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Toolbox: Promoting Manufacturing Careers

Manufacturing’s Missing Generation

By Ted Bauer, Manager of Workforce Development Programs, MassMEP

We have all heard about the young convenience store clerk who cannot make correct change for a simple transaction. Most of us have undoubtedly experienced it. Now try to imagine the dilemma that the "High Precision Advanced Machining" industry is facing with respect to the critical shortage of technically skilled workers to run their multi-million dollar machine tools!

The challenge is to attract the right people into manufacturing, train them appropriately so they will be able to make complex components that end up in aircraft or medical devices that we all depend on.

The glaring lack of basic manufacturing skills education is impacting US manufacturing in a significant way. One of the fundamental reasons that these needs are not being met is that we do not seem to guide our youth to consider careers in manufacturing. Our schools (teachers and guidance counselors), parents, and society, in general, do not seem to understand the opportunities that exist in manufacturing today.

Instead, most of the focus is convincing our youth that they need to go to college regardless of whether they are interested or qualified. The result is a generation that, while some are well educated, possess skills that are not in demand. They are not positioned to take advantage of the numerous opportunities that exist. They find themselves in meaningless jobs with no clear path to progress while our manufacturing base, which is willing to compensate employees well, is in desperate need of people with technical skills.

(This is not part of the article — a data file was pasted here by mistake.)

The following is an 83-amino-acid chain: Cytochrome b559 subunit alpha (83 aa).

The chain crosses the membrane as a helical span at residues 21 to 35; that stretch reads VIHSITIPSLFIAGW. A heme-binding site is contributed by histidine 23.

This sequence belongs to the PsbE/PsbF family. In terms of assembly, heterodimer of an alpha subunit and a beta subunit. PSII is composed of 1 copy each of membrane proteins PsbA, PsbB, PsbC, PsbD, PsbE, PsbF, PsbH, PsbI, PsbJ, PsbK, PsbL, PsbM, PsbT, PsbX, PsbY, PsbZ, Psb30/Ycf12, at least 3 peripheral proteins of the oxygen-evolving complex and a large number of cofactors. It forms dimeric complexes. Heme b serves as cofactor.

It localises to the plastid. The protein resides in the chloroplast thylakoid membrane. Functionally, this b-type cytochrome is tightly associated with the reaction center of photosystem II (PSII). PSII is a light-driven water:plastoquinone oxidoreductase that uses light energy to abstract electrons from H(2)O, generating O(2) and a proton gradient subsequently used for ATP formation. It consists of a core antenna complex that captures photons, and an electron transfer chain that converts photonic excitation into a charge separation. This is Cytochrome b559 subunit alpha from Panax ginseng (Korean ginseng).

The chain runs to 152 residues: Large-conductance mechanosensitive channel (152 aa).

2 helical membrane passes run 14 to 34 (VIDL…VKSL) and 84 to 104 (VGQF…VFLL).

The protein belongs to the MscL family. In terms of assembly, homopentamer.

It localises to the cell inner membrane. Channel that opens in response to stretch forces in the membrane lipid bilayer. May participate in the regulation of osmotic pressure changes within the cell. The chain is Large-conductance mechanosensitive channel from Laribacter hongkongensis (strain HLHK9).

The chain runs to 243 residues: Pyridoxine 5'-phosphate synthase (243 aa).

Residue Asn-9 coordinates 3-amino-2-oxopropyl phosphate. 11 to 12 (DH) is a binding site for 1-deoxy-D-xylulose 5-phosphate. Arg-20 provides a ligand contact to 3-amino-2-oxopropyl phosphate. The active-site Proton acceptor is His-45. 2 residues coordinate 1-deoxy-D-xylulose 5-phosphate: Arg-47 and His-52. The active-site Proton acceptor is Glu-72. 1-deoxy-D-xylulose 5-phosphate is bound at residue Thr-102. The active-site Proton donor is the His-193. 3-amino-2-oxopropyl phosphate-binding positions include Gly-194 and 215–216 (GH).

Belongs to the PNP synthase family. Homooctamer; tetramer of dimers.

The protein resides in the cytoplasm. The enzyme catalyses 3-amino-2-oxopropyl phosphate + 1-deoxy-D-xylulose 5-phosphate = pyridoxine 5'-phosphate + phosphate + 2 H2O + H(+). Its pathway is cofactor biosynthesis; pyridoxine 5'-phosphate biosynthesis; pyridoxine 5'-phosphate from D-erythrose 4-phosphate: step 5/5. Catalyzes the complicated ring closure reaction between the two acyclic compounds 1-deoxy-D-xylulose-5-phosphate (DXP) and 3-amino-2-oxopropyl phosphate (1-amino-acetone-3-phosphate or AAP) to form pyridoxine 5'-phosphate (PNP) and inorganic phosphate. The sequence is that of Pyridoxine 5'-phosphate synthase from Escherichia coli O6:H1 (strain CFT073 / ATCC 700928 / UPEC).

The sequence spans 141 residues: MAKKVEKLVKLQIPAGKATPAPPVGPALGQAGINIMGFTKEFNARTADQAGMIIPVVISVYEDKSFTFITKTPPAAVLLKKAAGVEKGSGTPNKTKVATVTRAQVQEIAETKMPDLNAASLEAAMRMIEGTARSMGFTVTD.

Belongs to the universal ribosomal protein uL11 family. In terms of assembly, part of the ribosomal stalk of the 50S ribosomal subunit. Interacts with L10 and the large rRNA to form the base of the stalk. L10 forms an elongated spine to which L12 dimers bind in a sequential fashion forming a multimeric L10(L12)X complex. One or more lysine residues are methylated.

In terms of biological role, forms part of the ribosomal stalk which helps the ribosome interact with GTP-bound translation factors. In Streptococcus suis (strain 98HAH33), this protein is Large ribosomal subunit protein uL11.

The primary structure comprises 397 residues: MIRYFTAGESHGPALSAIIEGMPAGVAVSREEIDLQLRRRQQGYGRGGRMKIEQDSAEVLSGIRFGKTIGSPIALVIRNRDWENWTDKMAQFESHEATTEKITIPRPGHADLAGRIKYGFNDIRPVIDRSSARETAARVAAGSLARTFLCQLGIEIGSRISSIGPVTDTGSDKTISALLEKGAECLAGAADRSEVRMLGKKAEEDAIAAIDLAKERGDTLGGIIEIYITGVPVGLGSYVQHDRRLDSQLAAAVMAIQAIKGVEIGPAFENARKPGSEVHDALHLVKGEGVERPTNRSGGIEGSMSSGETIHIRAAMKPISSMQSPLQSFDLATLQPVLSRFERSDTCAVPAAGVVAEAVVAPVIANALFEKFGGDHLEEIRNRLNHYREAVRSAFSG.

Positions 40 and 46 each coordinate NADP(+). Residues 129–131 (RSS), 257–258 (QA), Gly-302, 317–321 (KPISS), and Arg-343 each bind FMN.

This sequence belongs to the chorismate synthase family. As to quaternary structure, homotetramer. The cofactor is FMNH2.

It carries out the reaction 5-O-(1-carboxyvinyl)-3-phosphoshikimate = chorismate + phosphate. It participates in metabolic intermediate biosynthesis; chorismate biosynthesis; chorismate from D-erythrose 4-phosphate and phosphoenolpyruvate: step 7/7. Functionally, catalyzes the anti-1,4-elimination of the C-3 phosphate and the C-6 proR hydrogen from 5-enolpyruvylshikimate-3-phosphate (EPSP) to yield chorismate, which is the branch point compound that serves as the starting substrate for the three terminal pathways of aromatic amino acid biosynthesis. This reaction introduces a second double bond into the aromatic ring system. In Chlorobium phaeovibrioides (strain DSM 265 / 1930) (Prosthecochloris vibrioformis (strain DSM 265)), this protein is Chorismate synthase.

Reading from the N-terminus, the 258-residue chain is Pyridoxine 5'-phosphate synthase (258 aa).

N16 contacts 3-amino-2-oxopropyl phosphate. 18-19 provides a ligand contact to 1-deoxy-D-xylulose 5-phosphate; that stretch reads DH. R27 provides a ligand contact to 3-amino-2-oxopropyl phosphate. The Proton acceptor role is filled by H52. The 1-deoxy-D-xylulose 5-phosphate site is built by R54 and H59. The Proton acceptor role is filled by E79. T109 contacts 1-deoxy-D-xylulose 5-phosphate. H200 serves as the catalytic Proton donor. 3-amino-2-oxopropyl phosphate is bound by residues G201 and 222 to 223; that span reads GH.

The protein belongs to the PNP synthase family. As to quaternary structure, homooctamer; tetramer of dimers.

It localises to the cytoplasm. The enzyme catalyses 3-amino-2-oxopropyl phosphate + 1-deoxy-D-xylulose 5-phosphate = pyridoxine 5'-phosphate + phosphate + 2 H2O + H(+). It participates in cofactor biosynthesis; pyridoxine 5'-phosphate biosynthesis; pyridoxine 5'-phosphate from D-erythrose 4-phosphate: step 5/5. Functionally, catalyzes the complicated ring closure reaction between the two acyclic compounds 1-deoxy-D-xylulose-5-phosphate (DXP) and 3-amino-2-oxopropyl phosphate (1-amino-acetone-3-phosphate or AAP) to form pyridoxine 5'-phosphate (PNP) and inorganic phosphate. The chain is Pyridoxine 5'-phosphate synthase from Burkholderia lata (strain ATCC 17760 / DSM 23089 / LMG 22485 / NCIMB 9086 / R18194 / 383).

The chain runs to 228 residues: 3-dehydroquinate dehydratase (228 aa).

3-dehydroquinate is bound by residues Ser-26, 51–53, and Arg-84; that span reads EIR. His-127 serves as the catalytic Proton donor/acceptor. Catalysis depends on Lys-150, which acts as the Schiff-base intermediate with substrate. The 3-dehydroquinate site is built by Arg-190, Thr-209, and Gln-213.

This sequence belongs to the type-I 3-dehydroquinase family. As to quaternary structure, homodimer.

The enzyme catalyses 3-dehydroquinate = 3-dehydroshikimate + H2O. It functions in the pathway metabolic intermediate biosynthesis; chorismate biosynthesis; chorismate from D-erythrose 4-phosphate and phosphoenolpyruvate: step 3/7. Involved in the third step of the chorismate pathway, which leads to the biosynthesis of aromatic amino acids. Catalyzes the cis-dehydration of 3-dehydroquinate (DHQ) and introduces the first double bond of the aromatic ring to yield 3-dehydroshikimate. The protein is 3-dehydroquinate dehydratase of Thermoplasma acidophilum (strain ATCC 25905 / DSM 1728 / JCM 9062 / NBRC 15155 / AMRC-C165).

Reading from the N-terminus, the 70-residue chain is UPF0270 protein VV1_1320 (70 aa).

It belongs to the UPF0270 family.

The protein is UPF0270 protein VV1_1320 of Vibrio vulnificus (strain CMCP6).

What so many companies are beginning to realize is that the main problem that needs to be addressed that young people do not seem to be interested in becoming a machinist. Is this due to a lack of knowledge of the industry and its opportunities? Where are the people going to come from to be part of the future of these businesses? Can we provide them the information that can attract them into this industry in sufficient numbers to support this vital infrastructure? Can the situation be reversed before it is too late?

A major change needs to be made or in the not too distant future Massachusetts, New England, and our entire country will lose another industry as more manufacturing goes overseas.

So here we find ourselves struggling and wondering how to address this problem. The good news is that there are people and organizations who are working hard to tackle this serious issue.

RENEW, Worcester Technical High School, M.O.S.T.
In Western MA, The Regional Employment Board of Hampden County, together with the Western Massachusetts chapter of the National Tooling and Machining Association and other industry leaders have launched a project called Regional NetWorks (RENEW). This network is designed to build capacity for training the workforce, linking training providers, developing linkages along the educational continuum; it includes an awareness component to inform educators, parents, and students of the viability of high technology precision machining as a career-directed, financially rewarding profession.